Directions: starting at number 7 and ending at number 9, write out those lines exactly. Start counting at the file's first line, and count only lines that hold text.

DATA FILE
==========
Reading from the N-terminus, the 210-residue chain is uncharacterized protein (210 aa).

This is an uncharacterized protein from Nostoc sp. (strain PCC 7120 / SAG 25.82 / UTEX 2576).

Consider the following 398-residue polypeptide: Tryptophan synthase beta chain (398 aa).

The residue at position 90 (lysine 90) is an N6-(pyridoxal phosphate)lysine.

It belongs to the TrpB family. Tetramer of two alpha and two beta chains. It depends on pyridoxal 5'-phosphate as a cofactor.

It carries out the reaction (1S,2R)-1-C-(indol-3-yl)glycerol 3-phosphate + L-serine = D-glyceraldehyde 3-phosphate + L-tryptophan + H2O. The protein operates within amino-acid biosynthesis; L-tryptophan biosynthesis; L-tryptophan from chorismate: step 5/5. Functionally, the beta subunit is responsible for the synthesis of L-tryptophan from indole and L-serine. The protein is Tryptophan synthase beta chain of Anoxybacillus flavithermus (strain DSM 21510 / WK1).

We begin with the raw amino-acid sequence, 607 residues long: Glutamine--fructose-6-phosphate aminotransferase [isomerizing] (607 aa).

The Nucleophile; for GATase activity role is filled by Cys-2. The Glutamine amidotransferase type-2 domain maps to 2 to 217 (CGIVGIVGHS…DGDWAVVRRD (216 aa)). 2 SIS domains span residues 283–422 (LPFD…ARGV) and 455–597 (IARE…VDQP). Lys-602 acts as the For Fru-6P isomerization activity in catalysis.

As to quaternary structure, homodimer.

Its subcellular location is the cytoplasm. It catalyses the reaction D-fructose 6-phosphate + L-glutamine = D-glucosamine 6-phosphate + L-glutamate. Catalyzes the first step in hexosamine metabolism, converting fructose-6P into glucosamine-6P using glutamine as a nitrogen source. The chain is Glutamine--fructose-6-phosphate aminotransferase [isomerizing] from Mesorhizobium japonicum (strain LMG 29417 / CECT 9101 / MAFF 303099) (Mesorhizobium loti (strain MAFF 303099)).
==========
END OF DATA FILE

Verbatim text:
We begin with the raw amino-acid sequence, 607 residues long: Glutamine--fructose-6-phosphate aminotransferase [isomerizing] (607 aa).

The Nucleophile; for GATase activity role is filled by Cys-2. The Glutamine amidotransferase type-2 domain maps to 2 to 217 (CGIVGIVGHS…DGDWAVVRRD (216 aa)). 2 SIS domains span residues 283–422 (LPFD…ARGV) and 455–597 (IARE…VDQP). Lys-602 acts as the For Fru-6P isomerization activity in catalysis.

As to quaternary structure, homodimer.